July 14, 2012
Jays' relief exposed in 11-9 win
By MIKE RUTSEY, QMI Agency
TORONTO - Three-quarters of the way through what should have been a laugher for the Blue Jays, the joke turned on them.
Up 11-4 heading into the eighth inning, the Jays were on cruise control against the Cleveland Indians.
Suddenly, though, the weak underbelly of the team, its middle relief, was exposed.
Right-hander Jesse Chavez came into the contest and all he accomplished was to bring the Indians back into the game.
He faced four batters and didn’t retire any. He walked the leadoff hitter then gave up a two-run homer to Michael Brantley.
Shelley Duncan followed with a single and after that, Casey Kotchman drilled a 2-2 pitch into the third deck in right to make it an 11-8 game.
Manager John Farrell turned to Drew Carpenter who got two outs but then put the game back in jeopardy by walking consecutive hitters.
So that was it for Carpenter and Farrell was forced to go to closer Casey Janssen to get the final four outs.
Janssen gave up a RBI single to pinch hitter Travis Hafner and nothing more as he logged the save in the Jays 11-9 triumph.
After the game, Chavez was dispatched back to triple-A Las Vegas with Chad Beck coming back up.
Earlier in the game, after an indifferent start by Aaron Laffey, rookie lefty Aaron Loup made his Major League debut and was impressive as he retired all six batters he faced.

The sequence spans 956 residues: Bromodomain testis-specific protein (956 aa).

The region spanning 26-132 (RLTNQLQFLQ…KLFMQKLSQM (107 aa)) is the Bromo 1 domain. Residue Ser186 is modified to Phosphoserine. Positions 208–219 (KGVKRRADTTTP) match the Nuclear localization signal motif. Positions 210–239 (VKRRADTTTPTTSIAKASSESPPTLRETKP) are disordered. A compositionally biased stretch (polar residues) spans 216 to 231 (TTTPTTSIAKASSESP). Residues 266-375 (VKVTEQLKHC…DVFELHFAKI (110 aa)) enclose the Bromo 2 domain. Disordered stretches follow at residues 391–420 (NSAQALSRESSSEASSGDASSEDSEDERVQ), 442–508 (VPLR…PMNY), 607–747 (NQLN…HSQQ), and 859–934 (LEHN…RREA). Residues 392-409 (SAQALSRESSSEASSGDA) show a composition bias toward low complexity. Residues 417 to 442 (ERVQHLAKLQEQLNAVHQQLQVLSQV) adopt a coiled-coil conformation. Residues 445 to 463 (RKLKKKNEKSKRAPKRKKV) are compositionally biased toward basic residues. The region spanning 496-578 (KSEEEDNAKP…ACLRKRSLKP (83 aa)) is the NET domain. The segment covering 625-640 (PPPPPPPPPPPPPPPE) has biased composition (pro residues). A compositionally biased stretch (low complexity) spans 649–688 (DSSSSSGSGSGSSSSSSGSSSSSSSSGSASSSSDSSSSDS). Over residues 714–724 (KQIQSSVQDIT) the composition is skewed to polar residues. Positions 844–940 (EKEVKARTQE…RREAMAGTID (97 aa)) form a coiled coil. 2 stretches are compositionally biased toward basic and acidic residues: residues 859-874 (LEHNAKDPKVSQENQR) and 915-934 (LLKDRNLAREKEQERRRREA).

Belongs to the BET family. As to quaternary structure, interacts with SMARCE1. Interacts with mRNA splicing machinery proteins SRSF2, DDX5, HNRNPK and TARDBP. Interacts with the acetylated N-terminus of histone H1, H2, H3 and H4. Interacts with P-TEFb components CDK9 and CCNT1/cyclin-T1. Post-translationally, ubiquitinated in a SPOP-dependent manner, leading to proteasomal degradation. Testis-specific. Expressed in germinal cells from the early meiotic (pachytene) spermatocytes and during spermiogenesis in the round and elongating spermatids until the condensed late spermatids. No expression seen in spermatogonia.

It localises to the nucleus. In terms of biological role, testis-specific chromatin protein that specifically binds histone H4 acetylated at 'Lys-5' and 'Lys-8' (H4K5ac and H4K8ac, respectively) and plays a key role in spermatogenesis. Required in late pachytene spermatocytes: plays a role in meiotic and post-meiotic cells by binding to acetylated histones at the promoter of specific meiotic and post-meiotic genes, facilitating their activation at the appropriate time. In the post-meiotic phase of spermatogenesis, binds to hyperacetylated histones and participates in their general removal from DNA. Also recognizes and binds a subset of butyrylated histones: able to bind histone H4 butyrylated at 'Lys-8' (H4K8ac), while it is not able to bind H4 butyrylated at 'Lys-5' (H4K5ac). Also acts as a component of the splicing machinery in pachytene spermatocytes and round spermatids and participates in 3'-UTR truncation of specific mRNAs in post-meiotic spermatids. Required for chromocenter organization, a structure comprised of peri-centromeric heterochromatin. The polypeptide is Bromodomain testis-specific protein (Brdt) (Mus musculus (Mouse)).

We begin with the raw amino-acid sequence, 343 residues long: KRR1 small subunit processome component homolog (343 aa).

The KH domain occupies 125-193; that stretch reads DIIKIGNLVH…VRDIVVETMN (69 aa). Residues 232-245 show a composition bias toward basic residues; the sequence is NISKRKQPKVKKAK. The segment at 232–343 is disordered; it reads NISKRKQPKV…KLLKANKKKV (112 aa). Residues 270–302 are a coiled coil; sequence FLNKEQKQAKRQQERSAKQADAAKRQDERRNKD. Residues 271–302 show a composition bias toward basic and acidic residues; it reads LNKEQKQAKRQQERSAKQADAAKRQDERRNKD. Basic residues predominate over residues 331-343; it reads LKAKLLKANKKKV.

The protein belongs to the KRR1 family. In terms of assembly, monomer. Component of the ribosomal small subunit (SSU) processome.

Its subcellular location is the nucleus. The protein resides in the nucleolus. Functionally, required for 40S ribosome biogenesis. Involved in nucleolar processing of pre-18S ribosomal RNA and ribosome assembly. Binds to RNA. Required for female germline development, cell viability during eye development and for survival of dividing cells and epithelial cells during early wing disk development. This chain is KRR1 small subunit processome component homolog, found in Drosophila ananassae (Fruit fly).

At the start of the season the bullpen was considered to be a source of strength but with the injuries to the starters and the promotion of Carlos Villanueva and Laffey to the rotation, it has become a game of musical chairs.
Farrell spelled it out in the post-game discussion surrounding Chavez — if you can’t produce, you’re out.
“In the end, we need somebody to come in and get three outs,” Farrell said of the disappointment of Chavez. “Unfortunately we had to press Casey into a four-out save but that’s what it called for today.”
Farrell isn’t looking for anything other than having relievers who can get people out. It’s as simple as that.
“We’re at the point where there’s an opportunity for anyone who walks in here and if guys can’t grab hold of an opportunity and take a job, we’re going to find the next guy.”
Loup, by contrast, offered encouragement, had the look of a guy who believes in himself and his stuff. He pounded the strike zone and didn’t nibble.
“Just the way he carried himself, threw the ball over the plate,” Farrell said when asked what was most impressive about Loup’s outing. “He had good tempo, didn’t back away from the challenge being the first time he’s ever at the major league level.
"He threw his fastball and breaking ball over for strikes, just an impressive attack of the strike zone.”
The Jays were also impressive at the plate, especially in the third inning when they raked Cleveland starter Ubaldo Jimenez and reliever Scott Barnes for a combined eight runs on eight hits.
Before the inning ended the Jays would send 13 batters to the plate.
Of the eight hits, six went for extra bases including two-run home runs by Edwin Encarnacion and Yunel Escobar. It marked just the fourth time in franchise history they had managed six or more extra-base hits in an inning.
The club record in that department is seven accomplished Aug. 2 of 2010 against the Yankees.
Adam Lind was one of the hitting stars as he went 4-for-5 with four RBIs.
In the 15 games he has performed in since his recall from Vegas, Lind is hitting .340 (17-for-50) with three doubles, four homers and 13 RBIs.
“Eight runs, it takes one through nine to do that,” Lind said of the big third inning. “I think we were rolling today.
“The potential in this lineup is pretty formidable.”
Still, it’s tough to count on the offence for 11 runs and 13 hits every game.
They need some of their untested pitching to step up.
Chavez didn’t and paid the price.
The hope if Loup is more than a one game wonder.